Revolutionary MTB Drivetrain
SRAM has finally released concrete details regarding its much-anticipated XX1 mountain bike drivetrain. The new system—available in October—utilizes a first-ever 11-speed mountain bike cassette with a whopping 10- to 42-tooth range. For reference, just a few years ago, the widest-range cassette available was an 11- to 34-tooth (9-speed) option. So, why so wide? By making the high gear even higher and the low gear even lower, SRAM has eliminated the necessity for multiple front chainings, as well as the front derailleur and shifter that goes along with them.
The result is a lightweight, lean and mean drivetrain option for fast riders looking to go even faster.
And who's it for? At nearly $1,500 for a complete setup (crank, cassette, chain, shifter and all-new X-Horizon rear derailleur), it's clearly for serious riders. And that doesn’t even include the proprietary rear wheel needed to accommodate the ultra-wide rear cassette, with its uber-small high gear. Plan to spend another $1,100-plus for that, or $325 for just the rear hub.
AS SRAM's PR and media manager Tyler Moreland told Bike Magazine, the new group is designed for high-level cross-country and Enduro racers. But what about mere mortals?
“There are definitely riders out there who will love XX1, but those are going to be the people who ride a ton, put in very big miles and are very fit: that percentage is fairly small,” he told Bike. “Again, we’re not touting this as a replacement for X0 or XX [Ed note: SRAM’s standard high-end mountain bike component groups]. This is a standalone 1X group that’s very specific.”
While this initial product offering might not be for everyone, it will undoubtedly garner plenty of attention from the bright-shiny-object-obsessed bike media, and for good reason. After becoming the first company to release a mountain-bike-specific 10-speed cassette option with its XX cross-country race drivetrain back in 2009, we've seen a widespread proliferation of 10-speed drivetrains by both SRAM and its main competitor, Shimano, from the high-end all the way down to entry-level parts groups. With SRAM once again venturing into new tech territory, can we expect the same sort of widespread adoption? Given the need for a proprietary rear hub and the prohibitive cost—probably not anytime soon.
Still, SRAM XX1 represents a major innovative leap forward. Here are some of the new group’s key features.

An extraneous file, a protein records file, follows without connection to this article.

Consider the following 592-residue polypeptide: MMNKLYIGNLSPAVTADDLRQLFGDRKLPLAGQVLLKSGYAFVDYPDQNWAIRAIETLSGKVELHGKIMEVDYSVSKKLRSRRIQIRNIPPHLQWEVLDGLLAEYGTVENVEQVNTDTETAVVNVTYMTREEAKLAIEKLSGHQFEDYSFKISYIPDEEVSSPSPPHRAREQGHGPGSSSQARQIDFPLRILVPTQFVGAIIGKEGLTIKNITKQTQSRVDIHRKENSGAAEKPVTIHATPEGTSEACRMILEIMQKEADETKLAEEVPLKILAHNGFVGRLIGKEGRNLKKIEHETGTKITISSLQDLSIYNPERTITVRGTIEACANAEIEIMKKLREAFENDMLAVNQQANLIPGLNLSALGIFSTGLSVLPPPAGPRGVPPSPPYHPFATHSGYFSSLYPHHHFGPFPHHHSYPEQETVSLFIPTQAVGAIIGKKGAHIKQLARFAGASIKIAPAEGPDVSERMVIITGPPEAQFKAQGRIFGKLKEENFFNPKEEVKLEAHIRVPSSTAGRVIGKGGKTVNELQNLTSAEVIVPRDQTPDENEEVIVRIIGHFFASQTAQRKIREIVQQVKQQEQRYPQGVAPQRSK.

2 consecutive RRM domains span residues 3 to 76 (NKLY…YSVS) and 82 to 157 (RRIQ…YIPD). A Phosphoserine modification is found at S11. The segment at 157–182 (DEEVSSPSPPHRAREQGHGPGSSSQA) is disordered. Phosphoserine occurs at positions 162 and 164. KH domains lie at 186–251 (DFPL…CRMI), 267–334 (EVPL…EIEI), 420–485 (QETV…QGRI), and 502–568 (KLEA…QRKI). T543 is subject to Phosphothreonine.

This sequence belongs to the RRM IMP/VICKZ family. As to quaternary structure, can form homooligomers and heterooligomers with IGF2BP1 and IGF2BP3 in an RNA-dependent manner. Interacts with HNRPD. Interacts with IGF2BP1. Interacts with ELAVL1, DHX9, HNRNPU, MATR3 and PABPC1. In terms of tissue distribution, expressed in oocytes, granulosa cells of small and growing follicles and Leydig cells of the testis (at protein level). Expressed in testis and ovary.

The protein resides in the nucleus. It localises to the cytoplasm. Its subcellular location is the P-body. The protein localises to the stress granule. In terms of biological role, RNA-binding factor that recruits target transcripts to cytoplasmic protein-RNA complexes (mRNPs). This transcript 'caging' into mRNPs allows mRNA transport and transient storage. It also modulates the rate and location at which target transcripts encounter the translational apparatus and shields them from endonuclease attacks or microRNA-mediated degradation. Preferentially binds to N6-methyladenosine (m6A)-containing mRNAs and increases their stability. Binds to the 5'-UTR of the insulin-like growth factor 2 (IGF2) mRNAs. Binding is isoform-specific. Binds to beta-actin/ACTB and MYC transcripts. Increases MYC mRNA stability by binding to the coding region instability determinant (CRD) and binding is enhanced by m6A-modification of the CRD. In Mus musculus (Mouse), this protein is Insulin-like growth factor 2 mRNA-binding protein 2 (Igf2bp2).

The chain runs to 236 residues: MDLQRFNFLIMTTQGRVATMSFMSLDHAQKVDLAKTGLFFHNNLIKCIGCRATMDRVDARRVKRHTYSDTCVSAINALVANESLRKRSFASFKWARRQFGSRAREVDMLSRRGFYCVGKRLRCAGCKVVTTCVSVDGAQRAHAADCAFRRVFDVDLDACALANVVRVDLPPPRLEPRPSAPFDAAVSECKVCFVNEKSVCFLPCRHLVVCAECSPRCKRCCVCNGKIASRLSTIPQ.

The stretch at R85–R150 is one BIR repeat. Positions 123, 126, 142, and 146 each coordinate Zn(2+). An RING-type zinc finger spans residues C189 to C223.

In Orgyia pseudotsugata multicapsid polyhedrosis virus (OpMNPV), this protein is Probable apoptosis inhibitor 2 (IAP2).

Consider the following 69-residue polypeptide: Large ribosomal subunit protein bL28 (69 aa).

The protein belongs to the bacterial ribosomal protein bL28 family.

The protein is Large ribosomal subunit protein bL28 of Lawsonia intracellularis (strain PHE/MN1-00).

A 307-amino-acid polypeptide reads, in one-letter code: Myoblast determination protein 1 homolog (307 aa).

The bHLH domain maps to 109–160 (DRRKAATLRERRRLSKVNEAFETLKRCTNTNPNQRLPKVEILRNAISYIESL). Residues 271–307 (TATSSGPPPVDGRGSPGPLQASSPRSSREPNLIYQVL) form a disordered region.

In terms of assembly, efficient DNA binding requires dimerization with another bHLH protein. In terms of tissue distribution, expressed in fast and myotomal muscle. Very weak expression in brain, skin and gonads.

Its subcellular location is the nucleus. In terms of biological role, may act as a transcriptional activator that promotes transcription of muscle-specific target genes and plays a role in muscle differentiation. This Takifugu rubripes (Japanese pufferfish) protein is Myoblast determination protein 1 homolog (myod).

The main body of the new XX1 “X-DOME” cassette is milled from a single, solid chunk of billet aluminum, and works with a proprietary SRAM rear hub design to offer a miniscule 10-tooth small cog. Its massive 42-tooth big cog has a full six teeth more than the standard 10-speed option dominating the market right now, and it allows the XX1 system enough low-range gearing to drop smaller front climbing gears. The cassette’s 11 speeds (count ‘em, eleven: 10, 12, 14, 16, 18, 21, 24, 28, 32, 36 and 42) offer a whole new way to think about off-road drivetrain design. Target weight: 260 grams.
The new 11-speed-specific front chainrings use what SRAM is calling “X-SYNC” technology, which boils down to individual CNC’d chainring teeth to accommodate the specific contours of inner and outer chain-link plates, respectively. SRAM says the new ring designs provides ultimate chain control, and will be available in six even-numbered size options: 28, 30, 32, 34, 36 and 38.
Rounding out the new XX1 group is an all-new rear derailleur design. While all the major component manufacturers today (Campagnolo, SRAM, Shimano) use some variation of the slant-parallelogram rear derailleur design that SunTour first pioneered back in the 1980s, the “X-HORIZON” derailleur uses a horizontal parallelogram design that SRAM says makes gear changes easier and improves shift performance by better tracking the contour of the cassette. The new unit also uses a one-way roller-bearing clutch to cut down on cage movement and chatter in rough conditions—similar to Shimano’s Shadow-Plus feature. Target weight: 220 grams.